Building on Water, Working in RAIN

Hello all! I am a current Masters student in Sustainability Management at the University of Waterloo in Ontario. My research focuses on water and storm water management and, as such, I am also part of the Collaborative Water Program (CWP) through the Water Institute*. I’m a big fan of this program and so thrilled to be a part of it! So thrilled, in fact, that I am the current Vice Chair Operations for the Water Institute student group, SWIGS (Students of the Water Institute Graduate Section)**.

So, what am I researching exactly? This actually builds quite nicely from Shane’s post earlier this month. I am working with a local group (REEP Green Solutions) and Green Communities Canada (GCC) and assessing the RAIN Home Visit program from a community based social marketing perspective. Specifically, I am working to identify the barriers for homeowners to implement the storm water management actions suggested to them during their home visit. As a reminder, the RAIN program involves homeowners requesting a home visit from a RAIN specialist to identify areas of concern and/or improvement for water management on their property. This visit teaches homeowners about their property and about household storm water management. Even if the home has never experienced flooding or excessive run off during heavy rains, it does not mean it will never happen. This is especially poignant in a world with a changing climate and more extreme weather patterns. A house originally built in a relatively safe area may now be in a flood prone region due to changing weather patterns.

Old storm water infrastructure

Ageing storm water infrastructure

Further, cities are old! Even without increasing levels of storm water entering storm water drains and city water systems, the infrastructure of many cities is in need of repair. In the USA, it has been estimated that 5.9 billion gallons of drinking water is lostthrough pipe leaks each day! Leaking water can weaken the ground under buildings and roads, causing collapses and other expensive problems. Repairing these pipes is costly and timely – many are buried under cement, roads, or buildings. They are not easy to access! By lessening the demand and stress municipalities place on this system, the lifetime of the infrastructure can be, at least somewhat, extended. How many of you were aware that this was an issue to deal with?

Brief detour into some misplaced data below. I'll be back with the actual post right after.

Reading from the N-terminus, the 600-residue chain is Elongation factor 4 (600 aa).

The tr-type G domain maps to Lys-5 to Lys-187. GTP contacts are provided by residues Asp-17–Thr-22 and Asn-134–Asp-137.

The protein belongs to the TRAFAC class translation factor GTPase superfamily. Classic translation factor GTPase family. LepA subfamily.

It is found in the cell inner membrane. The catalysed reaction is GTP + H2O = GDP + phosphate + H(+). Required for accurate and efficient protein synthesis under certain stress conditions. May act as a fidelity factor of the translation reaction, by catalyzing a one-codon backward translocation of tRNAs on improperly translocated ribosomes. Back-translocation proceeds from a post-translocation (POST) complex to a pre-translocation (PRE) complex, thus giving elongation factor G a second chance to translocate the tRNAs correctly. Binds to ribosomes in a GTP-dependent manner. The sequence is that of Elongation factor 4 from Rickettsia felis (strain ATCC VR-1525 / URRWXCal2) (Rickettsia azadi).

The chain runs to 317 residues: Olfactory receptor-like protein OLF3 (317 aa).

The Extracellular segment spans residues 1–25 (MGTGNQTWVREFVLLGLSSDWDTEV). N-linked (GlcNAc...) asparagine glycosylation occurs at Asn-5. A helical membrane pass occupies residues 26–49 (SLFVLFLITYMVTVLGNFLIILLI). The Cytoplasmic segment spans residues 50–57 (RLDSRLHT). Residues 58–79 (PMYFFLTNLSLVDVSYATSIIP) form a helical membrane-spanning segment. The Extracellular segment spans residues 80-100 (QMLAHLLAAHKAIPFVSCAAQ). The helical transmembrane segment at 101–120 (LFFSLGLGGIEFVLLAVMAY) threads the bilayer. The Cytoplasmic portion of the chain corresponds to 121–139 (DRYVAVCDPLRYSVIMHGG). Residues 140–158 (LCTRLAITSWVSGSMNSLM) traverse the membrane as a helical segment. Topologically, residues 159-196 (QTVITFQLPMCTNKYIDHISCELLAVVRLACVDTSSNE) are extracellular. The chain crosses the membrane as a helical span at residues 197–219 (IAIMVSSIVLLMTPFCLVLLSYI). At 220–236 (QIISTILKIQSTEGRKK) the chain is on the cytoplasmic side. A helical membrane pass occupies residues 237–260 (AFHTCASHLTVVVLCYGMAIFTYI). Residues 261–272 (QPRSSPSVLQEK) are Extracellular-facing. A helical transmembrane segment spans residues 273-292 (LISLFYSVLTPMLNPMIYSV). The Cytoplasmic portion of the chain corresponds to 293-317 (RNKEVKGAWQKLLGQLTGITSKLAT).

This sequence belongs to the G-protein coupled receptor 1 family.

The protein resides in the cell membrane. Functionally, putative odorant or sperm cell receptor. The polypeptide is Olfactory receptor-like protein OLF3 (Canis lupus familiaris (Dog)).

This brings us to another feature of my research – perception of risk. Climate change is somewhat of an abstract problem – its causes and consequences are not immediately seen. If individuals have not already experienced something such as a flooded basement, it is difficult for them to understand their actual level of risk. Of course, direct experience is a costly way to increase perception of risk – financially and emotionally.

Flooding in Toronto

Flooding in Toronto

Basement flooding not only destroys physical property, but also personal items that hold meaning. Increasing one’s perception of environmental risks will increase the likelihood they will take on the pro-environmental behaviours that programs such as RAIN encourage. Even if you are concerned of flooding or storm water damage on your property, what can you do to protect your home? In the past, insurance companies have not offered flood insurance coverage. With housing damages increasing due to extreme weather (consider the recent Calgary and Toronto floodings!), homeowners are more interested in purchasing coverage to help protect against these kinds of damages. When insurance companies pay out on expensive ‘natural disaster’ claims, they may be in a compromised position and need to reach out to re-insurance organizations to help foot the bills. As these instances are becoming more common (and less ‘natural’) insurance companies may reassess their rates for homeowners. However, the homeowner may feel it is not their fault that their home that was once in a safe area to live is now in a flood prone area, and are reluctant to pay greater rates (let alone move!). How do these damages get paid for? Who is responsible? Clearly, this is a very complex situation.